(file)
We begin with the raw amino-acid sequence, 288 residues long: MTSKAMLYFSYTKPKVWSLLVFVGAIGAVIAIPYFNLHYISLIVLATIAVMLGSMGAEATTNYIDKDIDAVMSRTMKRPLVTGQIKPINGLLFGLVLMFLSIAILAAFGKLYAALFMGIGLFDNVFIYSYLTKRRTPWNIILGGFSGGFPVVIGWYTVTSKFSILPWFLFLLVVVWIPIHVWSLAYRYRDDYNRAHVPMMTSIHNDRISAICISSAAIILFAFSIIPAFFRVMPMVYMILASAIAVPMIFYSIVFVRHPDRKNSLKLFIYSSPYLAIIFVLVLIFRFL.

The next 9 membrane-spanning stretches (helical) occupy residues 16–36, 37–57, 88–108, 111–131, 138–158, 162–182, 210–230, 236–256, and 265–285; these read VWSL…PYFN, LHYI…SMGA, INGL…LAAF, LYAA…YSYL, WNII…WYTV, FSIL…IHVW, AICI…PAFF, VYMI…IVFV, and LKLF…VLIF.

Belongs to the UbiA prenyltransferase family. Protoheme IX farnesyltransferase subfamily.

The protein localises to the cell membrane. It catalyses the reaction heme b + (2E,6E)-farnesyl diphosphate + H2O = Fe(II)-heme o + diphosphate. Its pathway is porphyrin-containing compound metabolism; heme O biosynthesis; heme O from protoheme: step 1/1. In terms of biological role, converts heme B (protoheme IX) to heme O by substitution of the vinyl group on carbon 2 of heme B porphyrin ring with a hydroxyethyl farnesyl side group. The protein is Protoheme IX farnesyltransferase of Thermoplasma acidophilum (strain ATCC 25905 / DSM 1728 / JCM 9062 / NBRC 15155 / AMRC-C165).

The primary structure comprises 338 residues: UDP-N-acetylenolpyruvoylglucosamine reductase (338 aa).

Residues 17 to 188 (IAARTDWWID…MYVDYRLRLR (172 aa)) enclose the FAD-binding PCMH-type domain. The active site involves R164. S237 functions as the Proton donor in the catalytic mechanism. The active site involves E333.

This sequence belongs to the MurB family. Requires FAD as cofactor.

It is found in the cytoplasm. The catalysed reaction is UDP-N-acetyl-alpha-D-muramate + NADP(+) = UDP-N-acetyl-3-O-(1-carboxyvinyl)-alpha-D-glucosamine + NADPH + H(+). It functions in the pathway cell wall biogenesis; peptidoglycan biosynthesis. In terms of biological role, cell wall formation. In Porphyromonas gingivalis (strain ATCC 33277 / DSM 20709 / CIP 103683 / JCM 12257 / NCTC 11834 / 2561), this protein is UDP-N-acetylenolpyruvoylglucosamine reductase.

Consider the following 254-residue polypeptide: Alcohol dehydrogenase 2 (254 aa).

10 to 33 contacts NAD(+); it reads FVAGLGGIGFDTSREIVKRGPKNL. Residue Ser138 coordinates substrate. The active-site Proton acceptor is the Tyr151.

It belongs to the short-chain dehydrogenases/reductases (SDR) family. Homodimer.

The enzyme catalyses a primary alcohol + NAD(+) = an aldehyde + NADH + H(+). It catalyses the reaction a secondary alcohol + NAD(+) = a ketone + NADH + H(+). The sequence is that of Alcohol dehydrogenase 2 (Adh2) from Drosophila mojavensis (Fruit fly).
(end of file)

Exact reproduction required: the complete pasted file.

We begin with the raw amino-acid sequence, 288 residues long: MTSKAMLYFSYTKPKVWSLLVFVGAIGAVIAIPYFNLHYISLIVLATIAVMLGSMGAEATTNYIDKDIDAVMSRTMKRPLVTGQIKPINGLLFGLVLMFLSIAILAAFGKLYAALFMGIGLFDNVFIYSYLTKRRTPWNIILGGFSGGFPVVIGWYTVTSKFSILPWFLFLLVVVWIPIHVWSLAYRYRDDYNRAHVPMMTSIHNDRISAICISSAAIILFAFSIIPAFFRVMPMVYMILASAIAVPMIFYSIVFVRHPDRKNSLKLFIYSSPYLAIIFVLVLIFRFL.

The next 9 membrane-spanning stretches (helical) occupy residues 16–36, 37–57, 88–108, 111–131, 138–158, 162–182, 210–230, 236–256, and 265–285; these read VWSL…PYFN, LHYI…SMGA, INGL…LAAF, LYAA…YSYL, WNII…WYTV, FSIL…IHVW, AICI…PAFF, VYMI…IVFV, and LKLF…VLIF.

Belongs to the UbiA prenyltransferase family. Protoheme IX farnesyltransferase subfamily.

The protein localises to the cell membrane. It catalyses the reaction heme b + (2E,6E)-farnesyl diphosphate + H2O = Fe(II)-heme o + diphosphate. Its pathway is porphyrin-containing compound metabolism; heme O biosynthesis; heme O from protoheme: step 1/1. In terms of biological role, converts heme B (protoheme IX) to heme O by substitution of the vinyl group on carbon 2 of heme B porphyrin ring with a hydroxyethyl farnesyl side group. The protein is Protoheme IX farnesyltransferase of Thermoplasma acidophilum (strain ATCC 25905 / DSM 1728 / JCM 9062 / NBRC 15155 / AMRC-C165).

The primary structure comprises 338 residues: UDP-N-acetylenolpyruvoylglucosamine reductase (338 aa).

Residues 17 to 188 (IAARTDWWID…MYVDYRLRLR (172 aa)) enclose the FAD-binding PCMH-type domain. The active site involves R164. S237 functions as the Proton donor in the catalytic mechanism. The active site involves E333.

This sequence belongs to the MurB family. Requires FAD as cofactor.

It is found in the cytoplasm. The catalysed reaction is UDP-N-acetyl-alpha-D-muramate + NADP(+) = UDP-N-acetyl-3-O-(1-carboxyvinyl)-alpha-D-glucosamine + NADPH + H(+). It functions in the pathway cell wall biogenesis; peptidoglycan biosynthesis. In terms of biological role, cell wall formation. In Porphyromonas gingivalis (strain ATCC 33277 / DSM 20709 / CIP 103683 / JCM 12257 / NCTC 11834 / 2561), this protein is UDP-N-acetylenolpyruvoylglucosamine reductase.

Consider the following 254-residue polypeptide: Alcohol dehydrogenase 2 (254 aa).

10 to 33 contacts NAD(+); it reads FVAGLGGIGFDTSREIVKRGPKNL. Residue Ser138 coordinates substrate. The active-site Proton acceptor is the Tyr151.

It belongs to the short-chain dehydrogenases/reductases (SDR) family. Homodimer.

The enzyme catalyses a primary alcohol + NAD(+) = an aldehyde + NADH + H(+). It catalyses the reaction a secondary alcohol + NAD(+) = a ketone + NADH + H(+). The sequence is that of Alcohol dehydrogenase 2 (Adh2) from Drosophila mojavensis (Fruit fly).